Emma Telfer: So you went and enrolled at what is now RMIT?
Phyllis Murphy:Well, yes. It was called the Melbourne Technical College then. I did. I went and it was a little bit after the beginning of the year, because I'd been uncertain sort of where to go or whether to join the armed services. I went into the office, and the enrolment officer said, "Oh, Phyllis, you know, your parents quite happy about this?" No, Miss Slater, he called me. "Miss Slater, our parents quite happy about this?" I said, "Oh yes, yes. Look." I said, "My father found out what the fee was and has given ..." No. He didn't know what the fee was, so he's given me an open check, signed, and I just have to fill in the amount of the cost. "Oh," he said, "Yes, all right." So yes. It was no difficulty, but just surprised, I think.
Emma Telfer: So you had a few years at RMIT ...
Phyllis Murphy: Yes. Well I did as much as I could, but then, of course, with the war years, the university course had closed, and I couldn't do any more subjects, so I worked in an architect's office for a couple of years, with Yuncken Freeman-
Emma Telfer: Yuncken Freeman.
Phyllis Murphy: ... which I loved being there. It was very good. Actually, it's a splendid idea, in fact, to work in an office like that, halfway through your course. It gives you a great amount of information and practice, and it was nice to enjoyable.
Emma Telfer: Are there any projects from your time at Yuncken Freeman that you remember, that stand out to you?
Phyllis Murphy: Oh, well, of course, I wasn't fully qualified, so I didn't get the most responsible jobs. I did work a bit on ... They were doing hospital work, which was quite good. Then some of the smaller housing jobs and ... It was a variety. It was a great experience.
Emma Telfer: By this stage, you've met John Murphy, your husband, or soon-to-be-husband, and also partner in practice.
Phyllis Murphy: Yes. I met him ... I think was doing ... I must have still been doing couple of night classes, I think, and I did meet John, then. He was just out of the army, and actually, it was just before the war finished. A lot of students were being repatriated at that stage, and helped to start the training again. He had been in New Guinea and the Middle East for three years.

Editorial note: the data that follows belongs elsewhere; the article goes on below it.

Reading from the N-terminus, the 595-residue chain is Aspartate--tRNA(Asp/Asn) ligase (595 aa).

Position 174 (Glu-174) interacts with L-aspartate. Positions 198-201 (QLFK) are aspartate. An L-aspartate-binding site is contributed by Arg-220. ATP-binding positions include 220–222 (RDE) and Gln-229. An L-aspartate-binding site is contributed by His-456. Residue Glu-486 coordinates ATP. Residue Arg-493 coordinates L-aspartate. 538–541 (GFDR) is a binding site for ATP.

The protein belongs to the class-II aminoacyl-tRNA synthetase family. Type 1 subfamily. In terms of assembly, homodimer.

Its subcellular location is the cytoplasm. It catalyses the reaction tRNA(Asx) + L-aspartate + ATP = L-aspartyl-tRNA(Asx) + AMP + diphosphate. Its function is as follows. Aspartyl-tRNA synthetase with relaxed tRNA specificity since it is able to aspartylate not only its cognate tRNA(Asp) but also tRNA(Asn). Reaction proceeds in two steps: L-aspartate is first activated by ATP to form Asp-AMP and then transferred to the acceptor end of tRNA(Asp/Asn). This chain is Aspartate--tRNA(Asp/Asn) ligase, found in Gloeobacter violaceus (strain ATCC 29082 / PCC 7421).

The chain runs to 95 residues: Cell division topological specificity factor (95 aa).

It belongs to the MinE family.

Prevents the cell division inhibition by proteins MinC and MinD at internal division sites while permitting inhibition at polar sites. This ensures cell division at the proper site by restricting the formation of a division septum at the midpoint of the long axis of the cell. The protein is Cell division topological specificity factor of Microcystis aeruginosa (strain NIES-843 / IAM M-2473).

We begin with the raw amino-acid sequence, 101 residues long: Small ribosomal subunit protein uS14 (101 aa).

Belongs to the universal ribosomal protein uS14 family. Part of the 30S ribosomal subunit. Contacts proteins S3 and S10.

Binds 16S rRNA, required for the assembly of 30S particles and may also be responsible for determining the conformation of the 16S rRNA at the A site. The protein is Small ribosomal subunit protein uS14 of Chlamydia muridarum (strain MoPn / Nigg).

Emma Telfer: So after your time at Yuncken Freeman, you talked to me about the travel that you embarked on ...
Phyllis Murphy: Yes.
Emma Telfer:... I think with your parents. Your father had a posting overseas.
Phyllis Murphy: That's right. Yes. He said, "Oh, I'll shout you a trip over, if you like." I think he wanted me to be there with my mother. Of course, really, when you think, she was really just a Victorian lady, and I don't think she would have managed terribly well on her own. When I told John that I was going over to London, we might be there for quite a while, he said, "Oh, well, I'm going too."
Phyllis Murphy: He managed to get himself a berth, which was very difficult in that time. It was in a boat that was used, I think, as a troop ship. They stopped at India and picked up a lot of the wives from ... India was then getting its independence and the Davis Cup tennis team was on board. They all had to move into the hold and sleep in hammocks. Was very different life. Then he arrived in London before I did and told everybody that I'd chased him over. Yeah, so we had a very good time in England.
Emma Telfer: How long were you in England?